MIDLAND, Mich., Jan. 15 Long before the groundbreaking late in 2007, energy efficiency and environmental sustainability were in the plans for the $115-million expansion and renovation now under construction at MidMichigan Medical Center-Midland.
As work progresses on the 280,000-square-foot project, containing new operating rooms, private patient rooms, and a new atrium style entrance and lobby, systems now being installed will provide long-term cost savings and minimize the environmental footprint over the life of the building.
"We knew we had to make dozens of separate decisions right the first time," said Mike Erickson, vice president of facilities and construction for MidMichigan Medical Center-Midland. "It would be cost-prohibitive, difficult or impossible to retrofit these kinds of building systems after the fact, and we felt they would be even more important in the future than they are today."
Designed by HDR Architecture, Inc. of Chicago, the project calls on design and building standards from the U.S. Green Building Council's program for Leadership in Energy and Environmental Design (LEEDŪ). "Green design" focuses on sustainable site planning, safeguarding water and water efficiency, energy efficiency and renewable energy, conservation of materials and resources and indoor environmental quality.
Indoor air quality
The building's air quality system is a particularly forward-thinking feature. While its job is to control infection and keep the building's air healthy and comfortable, energy savings and reduced maintenance come along with the package. Contracted by Ingenuity IEQ of Midland, the system is based on a Genesis Air System and Theris(TM) airflow control valves by Phoenix Controls Corporation. The Theris valves, designed specifically to ventilate operating rooms, also feature energy savings and reduced maintenance.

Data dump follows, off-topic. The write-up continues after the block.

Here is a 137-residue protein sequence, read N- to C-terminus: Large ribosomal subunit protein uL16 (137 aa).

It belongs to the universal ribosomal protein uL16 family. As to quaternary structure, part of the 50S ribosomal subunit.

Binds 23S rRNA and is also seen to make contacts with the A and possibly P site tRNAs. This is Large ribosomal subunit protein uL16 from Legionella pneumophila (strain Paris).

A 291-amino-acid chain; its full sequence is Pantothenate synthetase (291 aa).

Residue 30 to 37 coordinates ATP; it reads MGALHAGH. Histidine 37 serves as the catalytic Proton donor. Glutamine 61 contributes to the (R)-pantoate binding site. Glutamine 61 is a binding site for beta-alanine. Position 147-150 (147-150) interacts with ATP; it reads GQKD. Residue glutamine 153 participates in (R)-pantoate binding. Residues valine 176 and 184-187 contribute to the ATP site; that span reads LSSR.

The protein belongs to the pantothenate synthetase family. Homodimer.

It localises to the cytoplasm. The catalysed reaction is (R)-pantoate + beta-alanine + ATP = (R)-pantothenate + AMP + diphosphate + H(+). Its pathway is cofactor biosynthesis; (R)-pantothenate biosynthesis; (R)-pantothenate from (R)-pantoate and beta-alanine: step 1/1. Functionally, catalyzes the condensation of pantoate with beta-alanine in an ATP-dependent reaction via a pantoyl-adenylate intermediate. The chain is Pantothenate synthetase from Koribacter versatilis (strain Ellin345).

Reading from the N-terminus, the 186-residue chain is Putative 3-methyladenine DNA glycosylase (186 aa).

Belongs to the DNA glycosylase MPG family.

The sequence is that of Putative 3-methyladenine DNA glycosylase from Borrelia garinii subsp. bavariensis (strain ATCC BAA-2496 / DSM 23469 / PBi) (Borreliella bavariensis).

A three-stage germicidal and air cleaning process eliminates large particles, volatile organic compounds, mold, bacteria and viruses from the air inside the operating rooms. The high-capacity system neutralizes contaminants and converts any hazardous biological and chemical pollutants into harmless compounds. Inside a filter, it reacts to UV light with a titanium dioxide coating to create a "cloud" that purifies air passing through it.
In addition, each of the operating rooms will also feature a room pressure monitor so that the air pressure inside the room can be adjusted according to whether it is occupied, unoccupied or being cleaned.
Air handling equipment for the system was custom manufactured by TMI Custom Air Systems of Holly, Mich. The air-exchange system uses multiple smaller fans, which run more efficiently than fewer large ones and offer built-in back-up for greater reliability.
"We believe we will be the only Medical Center in the area with this level of air filtration for the operating rooms," said Erickson. "Along with all private patient rooms, this high level of air filtration will really help increase the margin of safety against infections."
Windows insulate like walls
Building standards require daylight in patient rooms, but the expansion and renovation goes above and beyond the standard here for natural light, too.
"The custom-produced glazing allows for beautiful wooded views and natural light with an R-30 insulation value, a level you'd expect from a well-insulated wall," said Erickson. "The windows are also specially designed to eliminate glare and reduce heat build-up, an important feature for the south-facing portion of the tower. All these features will reduce heating and air conditioning requirements."
Power plant can expand
Energy reduction for heating and air conditioning is also part of the project. The Medical Center, including the new addition, will be heated and cooled by an energy-efficient power plant. In the years to come, its design will enable expansion. Eventually, it will heat, cool and circulate air throughout the entire Medical Center, and will do so using less energy than the existing power plant in use today.
"It's exciting that, while keeping patient safety and comfort in the forefront, we've been able to build a facility that balances long term and immediate needs," said Erickson. "We'll be able to reduce the impact environmentally and financially, while we continue to deliver the best care for our patients... without compromise."
The various areas of the expansion project will be opened in stages with the six new operating rooms scheduled to open first in December 2010. All construction is scheduled for completion in 2012. Those interested in more information on the expansion, including a project overview and virtual tour, may visit www.midmichigan.org/construction.
SOURCE MidMichigan Medical Center-Midland